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ARS Home » Pacific West Area » Davis, California » Western Human Nutrition Research Center » Obesity and Metabolism Research » Research » Publications at this Location » Publication #343387

Research Project: Improving Public Health by Understanding Diversity in Diet, Body, and Brain Interactions

Location: Obesity and Metabolism Research

Title: Effects of stimulation technique, anatomical region and time on human sweat lipid mediator profiles.

Author
item Agrawal, Karan - University Of California
item Waller, Justin
item Pedersen, Theresa - Advanced Analytical Tech, Inc
item Newman, John

Submitted to: Prostaglandins & Other Lipid Mediators
Publication Type: Peer Reviewed Journal
Publication Acceptance Date: 9/19/2017
Publication Date: 9/21/2017
Citation: Agrawal, K., Waller, J.D., Pedersen, T.L., Newman, J.W. 2017. Effects of stimulation technique, anatomical region and time on human sweat lipid mediator profiles. Prostaglandins & Other Lipid Mediators. 134:84-92. https://doi.org/10.1016/j.prostaglandins.2017.09.007.
DOI: https://doi.org/10.1016/j.prostaglandins.2017.09.007

Interpretive Summary: Sweat provides a unique, non-invasive sample that has been found to contain biological mediators of cell growth and inflammation, and thus may have uses in the evaluation of health. In general, sweat is collected after stimulation by physical means (i.e. exercise, thermal stress, etc.) or by using drugs which directly stimulate sweat production. Few studies have compared the chemical composition of sweat using these different protocols. Here we evaluate the impact of sweat stimulation mode and site of collection on the concentrations and relative abundance of lipid mediators in sweat. Sweat from healthy males (n = 7) was collected weekly for three weeks from the inner surface of the forearm after either exercise or direct stimulation with the sweat inducing compound pilocarpine applied to skin with a weak electrical stimulation by a process called iontophoresis. Pilocarpine induced sweat was also collected from the forearm, back and thigh on the same days to determine if sweat collected from different areas of the body were different. Collected sweat was analyzed for over 150 lipid mediators by liquid chromatography-tandem mass spectrometry. Seventy lipid mediators were routinely detected, and included prostanoids, alcohols, diols, epoxides, ketones, nitrolipids, N-acylethanolamides, monoacylglycerols, and sphingolipids. Of these, monoacylglycerides and C18 polyunsaturated fatty acid-derived alcohols dominated the sweat lipid mediator profile. Detected lipid mediators were unaffected by sampling site, though the forearm was the most consistent source of sweat. Pilocarpine-induced sweat showed increased concentrations of most detected lipid mediators, though proportionally, exercise-induced sweat was enriched in metabolites of the omega-3 fatty acid a linolenate. Moreover, metabolite concentrations and profiles were stable over the study duration. Sweat therefore appears to be a consistent and anatomically-stable source of lipid mediators, but care must be taken in comparing results obtained from different stimulation techniques.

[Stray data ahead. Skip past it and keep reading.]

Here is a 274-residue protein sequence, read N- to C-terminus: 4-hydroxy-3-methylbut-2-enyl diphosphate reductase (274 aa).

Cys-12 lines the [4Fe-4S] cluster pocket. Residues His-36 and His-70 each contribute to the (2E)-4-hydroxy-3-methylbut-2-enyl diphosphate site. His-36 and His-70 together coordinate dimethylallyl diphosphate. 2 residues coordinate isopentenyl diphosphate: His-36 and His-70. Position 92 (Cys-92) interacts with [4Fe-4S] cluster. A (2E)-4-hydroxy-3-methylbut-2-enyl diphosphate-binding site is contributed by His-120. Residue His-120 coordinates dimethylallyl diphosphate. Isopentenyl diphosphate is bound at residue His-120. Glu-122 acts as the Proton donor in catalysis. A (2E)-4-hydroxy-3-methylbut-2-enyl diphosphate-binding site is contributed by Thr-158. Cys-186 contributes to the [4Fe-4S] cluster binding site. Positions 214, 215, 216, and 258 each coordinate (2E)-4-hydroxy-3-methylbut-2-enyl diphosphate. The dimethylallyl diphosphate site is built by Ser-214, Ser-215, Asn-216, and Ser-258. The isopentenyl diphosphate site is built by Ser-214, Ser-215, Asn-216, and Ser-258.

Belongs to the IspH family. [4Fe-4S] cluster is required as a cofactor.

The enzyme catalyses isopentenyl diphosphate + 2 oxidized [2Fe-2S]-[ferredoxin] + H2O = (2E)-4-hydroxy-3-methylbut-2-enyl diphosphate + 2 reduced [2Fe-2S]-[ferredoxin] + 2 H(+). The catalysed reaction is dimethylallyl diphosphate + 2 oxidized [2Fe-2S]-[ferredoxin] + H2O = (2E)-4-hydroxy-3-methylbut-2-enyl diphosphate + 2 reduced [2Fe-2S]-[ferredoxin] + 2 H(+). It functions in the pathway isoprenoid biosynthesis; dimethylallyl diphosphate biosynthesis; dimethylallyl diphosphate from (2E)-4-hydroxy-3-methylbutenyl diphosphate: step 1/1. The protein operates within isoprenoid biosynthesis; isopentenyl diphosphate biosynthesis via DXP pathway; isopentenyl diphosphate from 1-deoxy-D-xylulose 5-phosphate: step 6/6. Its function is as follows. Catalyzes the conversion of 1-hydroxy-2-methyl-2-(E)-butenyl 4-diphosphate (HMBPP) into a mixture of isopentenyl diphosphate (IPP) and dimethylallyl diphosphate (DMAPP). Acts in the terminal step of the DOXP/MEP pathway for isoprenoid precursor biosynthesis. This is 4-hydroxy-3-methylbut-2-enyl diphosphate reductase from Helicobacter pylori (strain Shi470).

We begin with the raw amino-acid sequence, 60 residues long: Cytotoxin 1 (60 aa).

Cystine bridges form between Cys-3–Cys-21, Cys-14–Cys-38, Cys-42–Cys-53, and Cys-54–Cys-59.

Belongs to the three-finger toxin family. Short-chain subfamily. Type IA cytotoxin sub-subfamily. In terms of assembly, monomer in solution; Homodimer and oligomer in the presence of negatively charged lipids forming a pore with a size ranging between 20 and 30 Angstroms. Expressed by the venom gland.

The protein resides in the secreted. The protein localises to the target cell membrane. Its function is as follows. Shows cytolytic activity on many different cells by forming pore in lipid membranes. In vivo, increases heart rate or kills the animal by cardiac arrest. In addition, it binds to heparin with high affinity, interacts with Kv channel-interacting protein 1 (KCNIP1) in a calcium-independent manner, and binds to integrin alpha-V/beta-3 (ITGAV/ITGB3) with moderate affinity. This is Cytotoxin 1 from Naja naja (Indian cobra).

Technical Abstract: Few studies compare sampling protocol effect on sweat composition. Here we evaluate the impact of sweat stimulation mode and site of collection on lipid mediator composition. Sweat from healthy males (n = 7) was collected weekly for three weeks from the volar forearm following either pilocarpine iontophoresis or exercise, or from the forearm, back and thigh following pilocarpine iontophoresis, and analyzed for over 150 lipid mediators by liquid chromatography-tandem mass spectrometry. Seventy lipid mediators were routinely detected, and included prostanoids, alcohols, diols, epoxides, ketones, nitrolipids, N-acylethanolamides, monoacylglycerols, and sphingolipids. Of these, the sweat lipid mediator profile was dominated by monoacylglycerides and C18 polyunsaturated fatty acid-derived alcohols. Detected lipid mediators were unaffected by sampling site, though the forearm was the most consistent source of sweat. Pilocarpine-induced sweat demonstrated increased concentrations of most detected lipid mediators, though proportionally, exercise-induced sweat was enriched in a-linolenate metabolites. Moreover, metabolite concentrations and profiles were stable over the study duration. Sweat therefore appears to be a consistent and anatomically-stable source of lipid mediators, but care must be taken in comparing results obtained from different stimulation techniques.